Other Name: On-Q Silver Soaker(tm)
Active Comparator: Continuous Epidural Analgesia
Continuous Epidural Analgesia for pain management
Device: Continuous Epidural Analgesia
Epidural catheter placed prior to the operation in the standard fashion.

Detailed Description:

Background Perioperative analgesia is a vital part of the management of patients undergoing colon and rectal surgery, affecting well being and length of hospital stay. Neuraxial anesthetics infused through epidural or spinal catheters have become commonplace pain management agents for patients. These techniques, however, are labor-intensive and expensive. Alternatively, local analgesics may be administered directly to the surgical wound via silver catheters.

Aim Two standard methods of analgesia for pain control for colon and rectal surgery will be evaluated systematically to determine if these two approaches are equivalent in terms of patient pain scores and supplemental narcotic use.

Study Design This is a prospective randomized study of 114 participants undergoing elective colon and rectal surgery at an independent academic medical center. The primary outcomes are post-operative pain control and supplemental narcotic usage.

Other variables of interest

  • Surgical site infections
  • The post-operative time to return of bowel function
  • The hospital expenses/cost differences
  • Quality of life measured with the SF- 36 questionnaire
  Eligibility

Ages Eligible for Study:   18 Years and older
Genders Eligible for Study:   Both
Accepts Healthy Volunteers:   No
Criteria

Inclusion Criteria:

  • Age > = 18 years
  • Scheduled for elective colon or rectal surgery
  • Surgical procedure either through open laparotomy or via minimal invasive approach (laparoscopic)
  • Able to provide informed consent
  • Able to complete patient questionnaire

Exclusion Criteria:

  • Documented allergic reaction to morphine, hydromorphone, lidocaine, bupivicaine and/or fentanyl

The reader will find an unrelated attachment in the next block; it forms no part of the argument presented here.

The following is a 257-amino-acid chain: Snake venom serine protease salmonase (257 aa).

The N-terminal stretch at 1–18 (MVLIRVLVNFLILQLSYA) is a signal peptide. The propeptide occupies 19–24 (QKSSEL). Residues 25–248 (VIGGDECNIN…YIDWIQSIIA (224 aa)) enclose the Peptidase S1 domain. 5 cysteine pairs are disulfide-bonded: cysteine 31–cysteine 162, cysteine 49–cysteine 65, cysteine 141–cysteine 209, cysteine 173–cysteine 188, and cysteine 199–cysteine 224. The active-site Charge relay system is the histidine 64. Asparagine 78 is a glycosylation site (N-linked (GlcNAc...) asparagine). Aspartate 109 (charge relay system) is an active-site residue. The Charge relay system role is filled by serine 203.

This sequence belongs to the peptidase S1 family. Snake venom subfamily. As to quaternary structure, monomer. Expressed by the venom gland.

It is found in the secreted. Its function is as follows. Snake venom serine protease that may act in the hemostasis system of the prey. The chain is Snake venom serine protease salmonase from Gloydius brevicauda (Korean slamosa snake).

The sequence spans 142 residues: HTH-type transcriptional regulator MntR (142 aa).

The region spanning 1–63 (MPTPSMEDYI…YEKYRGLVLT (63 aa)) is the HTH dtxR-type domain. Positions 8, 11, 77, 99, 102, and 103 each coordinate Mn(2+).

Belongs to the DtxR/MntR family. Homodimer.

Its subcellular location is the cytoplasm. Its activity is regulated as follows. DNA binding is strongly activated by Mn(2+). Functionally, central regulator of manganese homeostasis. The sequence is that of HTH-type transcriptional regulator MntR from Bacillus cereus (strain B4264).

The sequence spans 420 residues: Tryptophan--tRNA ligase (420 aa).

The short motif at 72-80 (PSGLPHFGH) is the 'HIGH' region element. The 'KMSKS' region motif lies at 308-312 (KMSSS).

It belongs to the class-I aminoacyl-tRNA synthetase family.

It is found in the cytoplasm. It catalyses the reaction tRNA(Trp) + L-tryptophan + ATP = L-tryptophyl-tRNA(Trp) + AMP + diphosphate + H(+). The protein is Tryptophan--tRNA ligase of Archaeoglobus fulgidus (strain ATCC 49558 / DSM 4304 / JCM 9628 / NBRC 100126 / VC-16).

• Contra-indication to placement of epidural catheter (spinal stenosis, spinal fusion, etc)
  • Urgent surgery precluding epidural catheter placement
  • Systemic Infection contraindicating epidural catheter placement
  • Unwillingness to participate in follow up assessments
  • Prisoners
  Contacts and Locations
Choosing to participate in a study is an important personal decision. Talk with your doctor and family members or friends about deciding to join a study. To learn more about this study, you or your doctor may contact the study research staff using the Contacts provided below. For general information, see Learn About Clinical Studies.

Please refer to this study by its ClinicalTrials.gov identifier: NCT01552226

Locations
United States, Michigan
Saint Joseph Mercy Hospital
Ann Arbor, Michigan, United States, 48106
Sponsors and Collaborators
Saint Joseph Mercy Health System
Investigators
Principal Investigator: Robert Cleary, MD Saint Joseph Mercy Health System
  More Information

Additional Information:
No publications provided

Responsible Party: Saint Joseph Mercy Health System
ClinicalTrials.gov Identifier: NCT01552226     History of Changes
Other Study ID Numbers: RCNM 114
Study First Received: February 28, 2012
Last Updated: July 22, 2014
Health Authority: United States: Institutional Review Board

Additional relevant MeSH terms:
Colonic Neoplasms
Rectal Neoplasms
Diverticulum
Diverticulosis, Colonic
Colorectal Neoplasms
Intestinal Neoplasms
Gastrointestinal Neoplasms
Digestive System Neoplasms
Neoplasms by Site
Neoplasms
Digestive System Diseases
Gastrointestinal Diseases
Colonic Diseases
Intestinal Diseases
Rectal Diseases
Pathological Conditions, Anatomical

ClinicalTrials.gov processed this record on August 01, 2014